Bats

TAVR

TAVL

DIFF

Mike Trout

R

.361

.313

.048

Carlos Gonzalez

L

.309

.254

.055

Bryce Harper

L

.309

.255

.054

Matt Joyce

L

.303

.237

.066

David Murphy

L

.298

.251

.047

Seth Smith

L

.297

.204

.093

Jason Kubel

L

.295

.257

.038

Carl Crawford

L

.290

.247

.043

In the the most general sense of the word, Trout is a specialist against righties, but how many guys have a .313 total average from either side of the plate? In that sense, he is unique to this discussion and as the likely number one overall pick in your draft, he is irrelevant to most players in your league. The rest of the guys on the list are perfect platoon candidates. They are all below average against lefties, but since they will face righties 80 percent of the time you will likely see them drafted anyway. This is where a Andy Dirks would fit in well as a fourth or fifth outfielder (or sixth outfielder in five outfielder leagues).

In my mind, Carlos Gonzalez is the same as Justin Upton. People draft them super high based on expectations. As Bum Phillips once said, “potential means they ain’t done nothin yet.” In the case of those two, they’ve done it once and not done it three or four times. So, you have to question which is more likely to happen in 2013. Bryce Harper is a similar player in terms of expectations, but at least it makes sense for him to improve since he is going into year two.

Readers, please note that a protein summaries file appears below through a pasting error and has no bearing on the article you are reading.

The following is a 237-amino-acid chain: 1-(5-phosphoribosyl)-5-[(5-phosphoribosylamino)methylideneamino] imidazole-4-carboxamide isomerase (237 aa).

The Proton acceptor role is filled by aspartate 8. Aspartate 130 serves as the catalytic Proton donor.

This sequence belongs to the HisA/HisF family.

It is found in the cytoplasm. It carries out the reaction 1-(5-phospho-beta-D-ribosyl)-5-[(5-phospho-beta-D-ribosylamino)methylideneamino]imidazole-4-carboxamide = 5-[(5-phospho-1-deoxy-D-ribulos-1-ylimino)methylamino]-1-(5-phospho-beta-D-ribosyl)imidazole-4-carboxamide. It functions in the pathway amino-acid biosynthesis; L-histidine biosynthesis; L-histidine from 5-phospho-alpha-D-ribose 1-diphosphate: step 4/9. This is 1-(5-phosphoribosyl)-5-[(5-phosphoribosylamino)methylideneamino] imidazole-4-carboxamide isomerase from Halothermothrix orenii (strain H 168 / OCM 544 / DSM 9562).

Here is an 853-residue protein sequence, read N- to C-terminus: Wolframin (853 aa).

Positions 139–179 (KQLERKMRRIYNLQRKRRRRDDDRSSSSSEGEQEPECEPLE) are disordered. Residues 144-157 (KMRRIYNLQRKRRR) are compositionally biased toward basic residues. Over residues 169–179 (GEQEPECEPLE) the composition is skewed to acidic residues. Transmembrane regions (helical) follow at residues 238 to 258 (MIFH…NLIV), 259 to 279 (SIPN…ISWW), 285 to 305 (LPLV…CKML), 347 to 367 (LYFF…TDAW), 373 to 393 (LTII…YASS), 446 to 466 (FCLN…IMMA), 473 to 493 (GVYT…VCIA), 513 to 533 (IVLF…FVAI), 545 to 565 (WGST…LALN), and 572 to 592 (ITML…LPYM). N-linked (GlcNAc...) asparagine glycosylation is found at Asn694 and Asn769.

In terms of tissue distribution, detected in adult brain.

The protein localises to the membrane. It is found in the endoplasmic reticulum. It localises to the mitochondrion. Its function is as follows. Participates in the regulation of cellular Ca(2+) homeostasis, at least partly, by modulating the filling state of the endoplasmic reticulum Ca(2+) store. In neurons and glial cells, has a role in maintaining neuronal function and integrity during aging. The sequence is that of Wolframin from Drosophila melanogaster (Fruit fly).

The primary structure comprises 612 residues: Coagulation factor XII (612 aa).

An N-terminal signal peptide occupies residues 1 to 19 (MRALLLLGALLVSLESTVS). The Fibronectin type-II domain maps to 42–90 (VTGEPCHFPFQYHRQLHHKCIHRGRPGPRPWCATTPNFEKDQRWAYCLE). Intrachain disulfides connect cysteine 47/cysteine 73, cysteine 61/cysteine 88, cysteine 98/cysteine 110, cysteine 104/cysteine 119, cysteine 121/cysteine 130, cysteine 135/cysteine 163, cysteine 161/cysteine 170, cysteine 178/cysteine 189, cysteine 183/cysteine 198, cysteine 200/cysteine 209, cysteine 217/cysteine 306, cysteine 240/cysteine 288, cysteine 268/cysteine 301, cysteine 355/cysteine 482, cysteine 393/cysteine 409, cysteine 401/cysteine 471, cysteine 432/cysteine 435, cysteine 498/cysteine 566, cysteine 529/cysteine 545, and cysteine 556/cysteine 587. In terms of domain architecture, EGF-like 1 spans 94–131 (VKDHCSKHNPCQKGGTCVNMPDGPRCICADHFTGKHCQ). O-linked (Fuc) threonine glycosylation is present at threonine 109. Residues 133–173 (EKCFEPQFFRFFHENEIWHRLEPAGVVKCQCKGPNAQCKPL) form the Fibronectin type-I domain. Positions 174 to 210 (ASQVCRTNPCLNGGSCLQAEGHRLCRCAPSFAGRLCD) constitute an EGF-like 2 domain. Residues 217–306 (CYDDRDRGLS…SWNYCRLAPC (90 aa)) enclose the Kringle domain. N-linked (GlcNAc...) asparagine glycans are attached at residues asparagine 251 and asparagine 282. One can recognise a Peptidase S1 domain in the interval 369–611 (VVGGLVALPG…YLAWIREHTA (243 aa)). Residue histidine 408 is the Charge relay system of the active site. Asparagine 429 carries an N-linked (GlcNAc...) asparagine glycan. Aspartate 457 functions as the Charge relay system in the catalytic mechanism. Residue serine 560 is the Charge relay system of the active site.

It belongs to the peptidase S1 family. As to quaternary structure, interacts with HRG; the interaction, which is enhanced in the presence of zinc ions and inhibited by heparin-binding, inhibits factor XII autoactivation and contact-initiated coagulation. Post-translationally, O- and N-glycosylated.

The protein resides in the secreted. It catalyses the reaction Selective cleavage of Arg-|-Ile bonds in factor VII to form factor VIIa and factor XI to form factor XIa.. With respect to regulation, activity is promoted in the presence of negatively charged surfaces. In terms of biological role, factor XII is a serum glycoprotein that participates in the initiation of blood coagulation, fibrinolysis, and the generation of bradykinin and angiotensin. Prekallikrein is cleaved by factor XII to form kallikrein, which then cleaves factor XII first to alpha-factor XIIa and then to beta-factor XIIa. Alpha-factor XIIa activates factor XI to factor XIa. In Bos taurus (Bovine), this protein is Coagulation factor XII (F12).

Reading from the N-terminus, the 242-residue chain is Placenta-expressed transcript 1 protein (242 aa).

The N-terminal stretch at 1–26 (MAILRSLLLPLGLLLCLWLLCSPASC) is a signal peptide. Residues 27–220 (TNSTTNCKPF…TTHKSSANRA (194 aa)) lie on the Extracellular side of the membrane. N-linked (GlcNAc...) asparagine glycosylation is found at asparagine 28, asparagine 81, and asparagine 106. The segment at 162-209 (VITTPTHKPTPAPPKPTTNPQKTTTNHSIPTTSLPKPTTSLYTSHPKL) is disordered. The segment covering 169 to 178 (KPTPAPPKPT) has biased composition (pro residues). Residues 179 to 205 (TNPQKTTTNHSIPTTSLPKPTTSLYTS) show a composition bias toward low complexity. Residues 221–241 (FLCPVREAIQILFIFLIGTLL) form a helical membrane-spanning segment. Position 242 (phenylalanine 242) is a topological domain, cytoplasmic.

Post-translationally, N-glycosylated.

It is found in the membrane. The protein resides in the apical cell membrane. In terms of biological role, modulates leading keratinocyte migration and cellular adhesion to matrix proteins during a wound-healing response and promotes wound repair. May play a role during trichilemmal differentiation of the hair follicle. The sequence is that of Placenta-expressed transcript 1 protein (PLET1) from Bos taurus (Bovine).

If you draft Seth Smith or Matt Joyce you should definitely have a backup plan because both the Rays and the Athletics love to use the platoon advantage themselves. When the Rays call up Wil Myers they will be able to utilize more platoons in their outfield. Both Smith and Joyce will likely sit against lefties, so having a Dirks or one of the players in the next table makes that much more sense.

Bats

TAVR

TAVL

DIFF

Ryan Braun

R

.313

.372

.059

Dayan Viciedo

R

.226

.373

.147

Jonny Gomes

R

.259

.336

.077

Carlos Quentin

R

.296

.329

.033

Melky Cabrera

B

.286

.324

.038

John Mayberry

R

.244

.309

.065

Ryan Braun is Mike Trout in reverse. Based on the total averages alone some (including our very own thefantasyfix.com draft guide) suggest taking Braun before Trout. I’m not one of those people, but Braun should definitely be the second outfielder taken overall. If we put him aside we will notice that this table has plenty of guys that could be utilized in a platoon. In particular, Dayan Viciedo and Jonny Gomes might not be drafted in some leagues. Like Dirks, they could be a mid twenties selection at the end of your draft. Both should be regulars but you should limit their exposure against right handed pitchers. John Mayberry is not as good an option because his playing time will likely be limited, but Charlie Manuel will try to get him against lefties if he is paying any attention.

Carlos Quentin and Melky Cabrera will play regularly and are good enough against right handers to keep in the lineup on a regular basis. Should their production continue as it has (and if you play in 6×6 leagues), they are also better overall draft prospects than the Justin Uptons and Carlos Gonzalezs of the world. Both offer good OBP and solid power while Cabrera offers some speed to go along with it.